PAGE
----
Middle school was a formative time for Jim. During those years, he fashioned the goal to become a lawyer, because a teacher, who recognized his artful use of words and appreciated his engaging personality, had told him that if he worked hard, he could become an attorney. He also had the good fortune of meeting and forming a lifelong friendship with Ogie Banks, Bernard Butler, and Ronald Daniels. Upon learning of Jim's death, Ronald wrote, “Jim will always be the biggest and brightest personality I'll ever know. Proud to be his friend. He added so much joy and excitement to my life.”

After graduating from Washington High School (LAUSD), Jim attended CSU Fullerton where he earned a Bachelor of Arts in Political Science and Business. At CSUF, DeBose quickly rose as a leader when he refused to leave a TG&Y store at the corner of State College and Chapman after the manager asked him to leave for what seemed like racial reasons. This was April 16,1968 -- two weeks after the assassination of Dr Martin Luther King Jr. He was arrested and CSUF students rallied behind him after he reported the incident to The Daily Titan. A support group was formed for him on campus, he had a dedicated column in The Daily Titan, and students picketed the TG&Y. Although an activist, DeBose's columns revealed a traditional approach to achieving parity - through the courts - and passionately criticized the Black Panther Party for Self Defense. His post-graduate work was completed at the UCLA School of Law, where he earned a Juris Doctor degree in 1974. It was at UCLA that he met and married his wife, Debra Jenkins DeBose, in 1973.

Jim and Debra had two children, Marcus and Jason. Jim was particularly proud of his sons, who shared his love of learning, travel, and thirst for new experiences. Soon after his graduation from law school, Jim joined the law firm of Sanders & Tisdale, Los Angeles. After two years, Jim left that firm to embark upon a six-month trip with his wife, Debra and his son, Marcus (this trip included touring and camping in more than 20 national parks throughout the United States, a 10-day Caribbean cruise, and a four-month tour of Europe). Upon his return, Jim, together with his wife, opened the law firm of DeBose & DeBose with offices in Los Angeles and Pasadena.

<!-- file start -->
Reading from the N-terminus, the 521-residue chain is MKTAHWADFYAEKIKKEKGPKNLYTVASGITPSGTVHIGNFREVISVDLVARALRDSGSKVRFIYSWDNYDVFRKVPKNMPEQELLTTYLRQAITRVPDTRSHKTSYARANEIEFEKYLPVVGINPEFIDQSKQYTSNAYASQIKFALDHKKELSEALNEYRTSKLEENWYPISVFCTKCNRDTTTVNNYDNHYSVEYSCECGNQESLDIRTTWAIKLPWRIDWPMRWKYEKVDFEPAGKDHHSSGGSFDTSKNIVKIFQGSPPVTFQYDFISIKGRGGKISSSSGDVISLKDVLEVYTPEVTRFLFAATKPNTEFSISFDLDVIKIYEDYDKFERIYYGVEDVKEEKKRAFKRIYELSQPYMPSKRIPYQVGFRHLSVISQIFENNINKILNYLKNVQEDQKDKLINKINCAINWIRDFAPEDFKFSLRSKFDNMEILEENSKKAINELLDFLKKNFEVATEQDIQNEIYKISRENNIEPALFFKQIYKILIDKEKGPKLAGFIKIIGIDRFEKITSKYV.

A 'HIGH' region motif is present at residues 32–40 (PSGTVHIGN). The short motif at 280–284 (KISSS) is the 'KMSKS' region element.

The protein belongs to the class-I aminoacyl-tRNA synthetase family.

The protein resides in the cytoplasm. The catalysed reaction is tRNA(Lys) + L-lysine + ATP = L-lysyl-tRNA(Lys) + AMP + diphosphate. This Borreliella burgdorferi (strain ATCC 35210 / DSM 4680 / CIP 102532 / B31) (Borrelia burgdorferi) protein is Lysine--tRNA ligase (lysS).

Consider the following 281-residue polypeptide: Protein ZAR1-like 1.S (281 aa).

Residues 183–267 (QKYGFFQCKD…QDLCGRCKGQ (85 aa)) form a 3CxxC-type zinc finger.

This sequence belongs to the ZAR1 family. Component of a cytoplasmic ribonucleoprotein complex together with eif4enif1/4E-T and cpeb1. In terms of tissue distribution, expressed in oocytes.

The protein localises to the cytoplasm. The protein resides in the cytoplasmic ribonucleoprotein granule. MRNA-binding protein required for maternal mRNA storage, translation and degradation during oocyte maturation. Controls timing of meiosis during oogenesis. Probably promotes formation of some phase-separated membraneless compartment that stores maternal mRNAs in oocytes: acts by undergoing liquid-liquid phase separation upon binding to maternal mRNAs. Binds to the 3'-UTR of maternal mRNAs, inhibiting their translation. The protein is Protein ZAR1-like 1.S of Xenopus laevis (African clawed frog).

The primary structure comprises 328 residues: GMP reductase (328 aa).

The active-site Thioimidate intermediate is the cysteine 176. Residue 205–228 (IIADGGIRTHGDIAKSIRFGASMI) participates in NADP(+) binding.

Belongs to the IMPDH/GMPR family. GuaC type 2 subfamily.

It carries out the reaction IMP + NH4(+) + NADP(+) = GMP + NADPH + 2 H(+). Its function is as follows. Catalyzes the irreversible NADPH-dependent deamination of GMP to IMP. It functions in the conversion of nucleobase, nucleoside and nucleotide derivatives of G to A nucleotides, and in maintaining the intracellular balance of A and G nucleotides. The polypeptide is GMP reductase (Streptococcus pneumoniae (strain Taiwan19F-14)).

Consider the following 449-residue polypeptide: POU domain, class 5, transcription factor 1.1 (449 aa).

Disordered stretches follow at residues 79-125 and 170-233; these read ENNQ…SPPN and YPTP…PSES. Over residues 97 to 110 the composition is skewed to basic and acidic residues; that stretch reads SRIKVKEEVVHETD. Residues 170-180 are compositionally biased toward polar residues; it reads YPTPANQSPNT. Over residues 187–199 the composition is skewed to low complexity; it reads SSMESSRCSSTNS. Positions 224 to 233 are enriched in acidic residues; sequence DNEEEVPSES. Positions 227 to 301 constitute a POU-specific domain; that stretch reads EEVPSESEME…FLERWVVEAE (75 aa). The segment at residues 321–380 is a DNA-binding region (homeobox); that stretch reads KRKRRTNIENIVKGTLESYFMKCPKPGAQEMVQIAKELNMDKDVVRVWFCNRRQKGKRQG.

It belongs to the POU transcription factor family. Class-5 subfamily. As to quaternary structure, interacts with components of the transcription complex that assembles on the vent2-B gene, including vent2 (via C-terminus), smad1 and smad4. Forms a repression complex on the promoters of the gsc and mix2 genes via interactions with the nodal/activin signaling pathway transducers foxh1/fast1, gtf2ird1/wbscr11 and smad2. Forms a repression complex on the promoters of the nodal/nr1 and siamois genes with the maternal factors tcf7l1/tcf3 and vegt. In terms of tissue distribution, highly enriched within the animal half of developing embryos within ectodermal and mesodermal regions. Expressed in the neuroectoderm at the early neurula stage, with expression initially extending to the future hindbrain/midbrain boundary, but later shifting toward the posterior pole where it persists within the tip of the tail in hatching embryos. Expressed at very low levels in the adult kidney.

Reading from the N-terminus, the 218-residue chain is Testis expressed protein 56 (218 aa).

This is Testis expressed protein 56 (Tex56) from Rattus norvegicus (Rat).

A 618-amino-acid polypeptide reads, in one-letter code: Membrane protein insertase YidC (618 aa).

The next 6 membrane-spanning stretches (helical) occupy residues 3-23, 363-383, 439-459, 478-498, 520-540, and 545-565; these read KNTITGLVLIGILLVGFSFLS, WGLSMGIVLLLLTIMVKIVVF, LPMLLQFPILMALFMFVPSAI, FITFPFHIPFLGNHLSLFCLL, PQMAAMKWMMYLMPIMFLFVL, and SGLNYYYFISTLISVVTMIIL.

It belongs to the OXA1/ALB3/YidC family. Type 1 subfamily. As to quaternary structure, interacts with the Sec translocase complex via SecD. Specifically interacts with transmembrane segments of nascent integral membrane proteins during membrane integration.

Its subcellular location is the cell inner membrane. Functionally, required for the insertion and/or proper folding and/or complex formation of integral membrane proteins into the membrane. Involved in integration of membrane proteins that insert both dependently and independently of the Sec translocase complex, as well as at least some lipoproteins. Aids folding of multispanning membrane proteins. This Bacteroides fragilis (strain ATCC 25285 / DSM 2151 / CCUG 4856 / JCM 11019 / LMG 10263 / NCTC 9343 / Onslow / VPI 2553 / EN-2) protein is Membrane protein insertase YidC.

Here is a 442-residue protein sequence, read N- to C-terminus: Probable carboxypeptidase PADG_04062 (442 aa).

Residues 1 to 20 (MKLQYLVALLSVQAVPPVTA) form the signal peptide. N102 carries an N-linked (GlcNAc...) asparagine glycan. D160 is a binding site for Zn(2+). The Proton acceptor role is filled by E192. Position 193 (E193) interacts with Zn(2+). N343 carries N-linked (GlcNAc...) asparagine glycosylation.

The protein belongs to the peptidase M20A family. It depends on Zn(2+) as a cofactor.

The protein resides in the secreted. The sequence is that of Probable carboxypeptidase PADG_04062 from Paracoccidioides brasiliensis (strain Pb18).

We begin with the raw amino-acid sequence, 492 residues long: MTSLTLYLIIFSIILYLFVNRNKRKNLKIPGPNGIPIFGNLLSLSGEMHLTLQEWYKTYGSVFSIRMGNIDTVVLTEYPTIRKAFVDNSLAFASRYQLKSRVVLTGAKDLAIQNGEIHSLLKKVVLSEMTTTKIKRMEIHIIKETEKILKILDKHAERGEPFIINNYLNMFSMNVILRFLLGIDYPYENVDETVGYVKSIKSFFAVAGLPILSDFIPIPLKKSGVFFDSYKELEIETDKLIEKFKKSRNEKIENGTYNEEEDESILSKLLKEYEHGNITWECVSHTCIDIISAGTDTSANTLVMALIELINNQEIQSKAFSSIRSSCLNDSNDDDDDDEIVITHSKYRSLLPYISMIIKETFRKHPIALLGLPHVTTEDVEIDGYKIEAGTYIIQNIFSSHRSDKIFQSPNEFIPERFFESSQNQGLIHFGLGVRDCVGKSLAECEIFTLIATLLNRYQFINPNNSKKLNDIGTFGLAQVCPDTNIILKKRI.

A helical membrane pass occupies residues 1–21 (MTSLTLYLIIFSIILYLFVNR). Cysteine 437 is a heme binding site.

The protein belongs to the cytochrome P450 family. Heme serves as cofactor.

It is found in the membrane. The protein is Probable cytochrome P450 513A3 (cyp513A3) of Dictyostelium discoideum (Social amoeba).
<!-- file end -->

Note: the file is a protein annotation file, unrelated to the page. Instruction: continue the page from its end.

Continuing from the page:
One of his proudest achievements as a lawyer was the establishment of the Harriet Tubman Law Center. Through the monetary contributions of friends and his own generous donations of time, talent, and treasure, the Tubman Center was formed to provide free legal services for women and their children who needed court-ordered restraining orders to protect themselves from domestic violence. Over the course of three years, the Tubman Center served hundreds of female clients by completing the court-related paperwork for the restraining orders, preparing them for court, and providing referrals to other organizations that could address their needs for counseling and temporary housing.

Over the course of his career, Jim represented countless and diverse clients, including individuals, corporations, and governmental agencies. In April 1997, he was featured on the cover of California Lawyer magazine for an article titled, "Facing Race, Another Way to Confront Race in Court," which highlighted Jim's brilliance in the litigation of a multimillion-dollar race discrimination and wrongful termination case.

Jim remained in private practice until the diagnosis of dementia brought his career to an unplanned and abrupt halt in 2002. Jim was gracious and strong in his acceptance of his disease. Early on, he attempted volunteer work and writing his memoirs, both of which, were incompatible with his illness; however, he successfully made it his goal to be the best husband possible, to his beloved wife Debra.

 
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Janine Farquhar (1948 - )

Janine Farquhar is the oldest child of Juel and Clarence Ozel Farquhar. She was born in Orange County in 1948. She attended Maple Street Elementary School, Wilshire Junior High School (the best in her estimation), and Fullerton Union High School. She has always led a life of public service and values she learned from her parents and the Methodist Church in which she was raised. She was involved in sports at an early age and different youth groups dedicated to public service.

Janine attended California State University Fullerton and was a Political Science major. Like others of her generation, the 1968 assassinations of Dr. Martin Luther King Jr in April and Bobby Kennedy in June served as a death knell for her interest in political change. Indeed, those violent murders remain a wound on American society felt by people born long after the 1960s. While Janine's interest in politics died, her interest in serving the public did not. She began working in local libraries;  first at the Fullerton Public Library (now the Fullerton Museum Center) and later in Anaheim working on library programming.

In 1973, she discovered the Anaheim Police Department was hiring and she announced to her siblings that one of them should apply for it because the job came with excellent benefits. Her brother and sister both declined so Janine applied and got the job. She was the first Black police officer for Anaheim Police Department served an important role in the community. She is quick to note that she only worked for the APD briefly, but like Harlen Lambert in Santa Ana, she knew being the first in a traditionally racist organization can be fraught with danger. She credit her sense of humor as the reason why she could work with men, who often used humor to show belonging in a group. Janine showed she could dish it out as much as she was served with silly put downs and reported no problems. She worked there for six years.